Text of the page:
Persian Electronic Music: Yesterday and Today 1966-2006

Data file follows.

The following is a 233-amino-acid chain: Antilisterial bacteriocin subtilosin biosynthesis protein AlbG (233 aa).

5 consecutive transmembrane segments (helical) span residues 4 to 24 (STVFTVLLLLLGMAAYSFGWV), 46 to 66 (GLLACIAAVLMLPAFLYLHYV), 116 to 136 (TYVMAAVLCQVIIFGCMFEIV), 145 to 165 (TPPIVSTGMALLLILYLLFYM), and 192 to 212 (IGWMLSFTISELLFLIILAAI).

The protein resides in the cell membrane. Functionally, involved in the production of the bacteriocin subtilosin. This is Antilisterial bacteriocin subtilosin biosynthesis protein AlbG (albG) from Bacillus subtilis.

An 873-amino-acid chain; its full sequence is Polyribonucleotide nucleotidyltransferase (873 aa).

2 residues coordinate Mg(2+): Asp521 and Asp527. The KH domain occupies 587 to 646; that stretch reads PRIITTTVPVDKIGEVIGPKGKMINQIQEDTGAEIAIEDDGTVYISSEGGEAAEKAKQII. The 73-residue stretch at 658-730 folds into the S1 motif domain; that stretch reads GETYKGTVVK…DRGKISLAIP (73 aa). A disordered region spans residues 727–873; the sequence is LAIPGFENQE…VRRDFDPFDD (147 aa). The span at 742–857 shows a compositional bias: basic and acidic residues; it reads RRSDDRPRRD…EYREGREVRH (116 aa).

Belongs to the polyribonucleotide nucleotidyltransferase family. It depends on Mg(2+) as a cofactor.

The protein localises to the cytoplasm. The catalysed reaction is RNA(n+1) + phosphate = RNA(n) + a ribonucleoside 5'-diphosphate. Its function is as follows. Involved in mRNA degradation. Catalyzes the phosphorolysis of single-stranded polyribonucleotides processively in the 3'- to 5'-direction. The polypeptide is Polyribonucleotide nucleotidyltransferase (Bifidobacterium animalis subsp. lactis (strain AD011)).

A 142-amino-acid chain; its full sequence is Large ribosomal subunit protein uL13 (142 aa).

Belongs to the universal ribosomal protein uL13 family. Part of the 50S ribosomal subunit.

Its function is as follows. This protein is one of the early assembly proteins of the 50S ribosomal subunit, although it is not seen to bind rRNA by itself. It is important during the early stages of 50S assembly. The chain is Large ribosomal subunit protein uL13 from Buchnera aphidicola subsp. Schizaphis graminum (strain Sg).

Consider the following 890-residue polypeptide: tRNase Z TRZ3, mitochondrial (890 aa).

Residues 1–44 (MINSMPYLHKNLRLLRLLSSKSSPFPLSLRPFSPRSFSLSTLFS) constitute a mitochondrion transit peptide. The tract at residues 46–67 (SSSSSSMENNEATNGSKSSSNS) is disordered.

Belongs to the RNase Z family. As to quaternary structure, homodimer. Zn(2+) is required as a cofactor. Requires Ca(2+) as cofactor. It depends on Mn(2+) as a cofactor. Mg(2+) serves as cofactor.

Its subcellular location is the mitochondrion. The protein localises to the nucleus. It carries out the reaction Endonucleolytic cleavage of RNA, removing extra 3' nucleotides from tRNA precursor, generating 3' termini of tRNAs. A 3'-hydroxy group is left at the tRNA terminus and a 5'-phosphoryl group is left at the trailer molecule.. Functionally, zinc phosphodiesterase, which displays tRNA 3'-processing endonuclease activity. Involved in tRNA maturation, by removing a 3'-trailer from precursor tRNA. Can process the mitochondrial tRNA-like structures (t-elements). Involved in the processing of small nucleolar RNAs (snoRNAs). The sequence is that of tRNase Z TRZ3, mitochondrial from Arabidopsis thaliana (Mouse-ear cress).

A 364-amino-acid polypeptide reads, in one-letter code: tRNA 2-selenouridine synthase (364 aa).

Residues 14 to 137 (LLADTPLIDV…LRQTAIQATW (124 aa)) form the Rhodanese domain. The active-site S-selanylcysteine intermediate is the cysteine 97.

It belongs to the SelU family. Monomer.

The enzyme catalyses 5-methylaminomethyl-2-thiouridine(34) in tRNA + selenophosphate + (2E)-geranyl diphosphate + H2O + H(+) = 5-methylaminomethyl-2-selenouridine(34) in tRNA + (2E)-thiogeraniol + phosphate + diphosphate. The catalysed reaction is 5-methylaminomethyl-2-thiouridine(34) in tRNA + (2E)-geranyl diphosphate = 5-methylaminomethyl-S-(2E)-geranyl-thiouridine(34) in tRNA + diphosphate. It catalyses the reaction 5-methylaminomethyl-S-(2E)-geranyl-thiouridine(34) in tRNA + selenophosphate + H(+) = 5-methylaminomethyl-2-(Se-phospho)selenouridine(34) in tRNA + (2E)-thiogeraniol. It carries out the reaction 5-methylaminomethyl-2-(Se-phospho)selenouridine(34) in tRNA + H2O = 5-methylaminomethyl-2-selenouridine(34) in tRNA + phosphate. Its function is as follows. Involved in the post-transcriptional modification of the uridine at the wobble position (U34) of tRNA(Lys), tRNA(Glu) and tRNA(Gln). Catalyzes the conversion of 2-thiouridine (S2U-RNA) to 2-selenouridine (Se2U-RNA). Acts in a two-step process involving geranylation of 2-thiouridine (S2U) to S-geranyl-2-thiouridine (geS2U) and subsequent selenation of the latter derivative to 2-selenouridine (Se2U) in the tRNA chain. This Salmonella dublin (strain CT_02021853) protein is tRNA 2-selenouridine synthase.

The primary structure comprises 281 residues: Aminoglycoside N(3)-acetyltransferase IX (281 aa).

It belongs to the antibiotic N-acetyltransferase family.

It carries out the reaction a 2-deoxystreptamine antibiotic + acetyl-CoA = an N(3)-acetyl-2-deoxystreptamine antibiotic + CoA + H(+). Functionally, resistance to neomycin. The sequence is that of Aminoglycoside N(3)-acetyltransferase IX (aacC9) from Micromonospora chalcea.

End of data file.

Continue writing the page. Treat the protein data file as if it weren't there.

When you think about Iran certainly the first thing that springs to mind isn't experimental music. Thankfully the Sub Rosa label have looked to Iran for their latest compilation, a two cd set which compiles the work of two artists, one old and one new, to create a view into the Persian experimental electronic scene which is both diverse and deeply involving. The first artist is Alireza Mashayekhi who is known as one of the pioneers of modern music in Iran. Studying in Vienna and the Netherlands Mashayekhi took influence from both Eastern and Western musical forms and is well trained in all sorts of disciplines, however it was with electronic music that the composer really makes his mark. He believes that 'we can only discover truth through multicultural structures of artistic thought' and certainly this multiculturalism is defined in his varied musical experience as heard on this album. Most obviously it is evident on the centrepiece, the twenty-minute 'East-West' which shocks at every turn with cascading noise-patterns, synthesized textures and blasts of concrete sound. Snatches of source material discernable as Middle Eastern are encased in rumbling noise and screeching synthesis in a piece which not only perfectly sums up the work of Mashayekhi but also the compilation itself. Elsewhere the incredible 'Stratosphaere' takes the Iranian tonbak (a type of drum) as the sound source and builds over this shuddering percussion with rolling waves of static and intense noise. The futuristic quality of the recordings only really comes into focus when you realise that these pieces were created between the 1960s and 1980s, and even Mashayekhi himself has said it has taken him thirty years to get perspective on his own music, and to truly understand it. On the second disc we are transported into the present with Ata Ebtekar, the artist better known to the electronic music world as Sote. With releases on Warp records he is possibly the best known Iranian electronic musician active at the moment and continues to educate people to the cause in Tehran with his distinctly digital take on Iranian tradition. He refuses to use classical instruments in his search for the East/West crossover, preferring to confine himself to the digital realm, so we hear pieces here such as 'Cry' or 'Niaaz' which are based on Iranian folk songs, although you'd be hard-pushed to hear anything like that without reference to the liner notes. The original melodies are submerged beneath an explosion of DSP leaving only digitally manipulated hints of where the traditional sounds used to be - sounding more like the Persian equivalent of late-period Autechre than anything else I can bring to mind. What we have here is two bumper discs of intriguing electronic music, music that goes far beyond its country and culture and stands well as a companion piece to Sub Rosa's incredible 'Noise and Electronic music' compilations. Highly Recommended.
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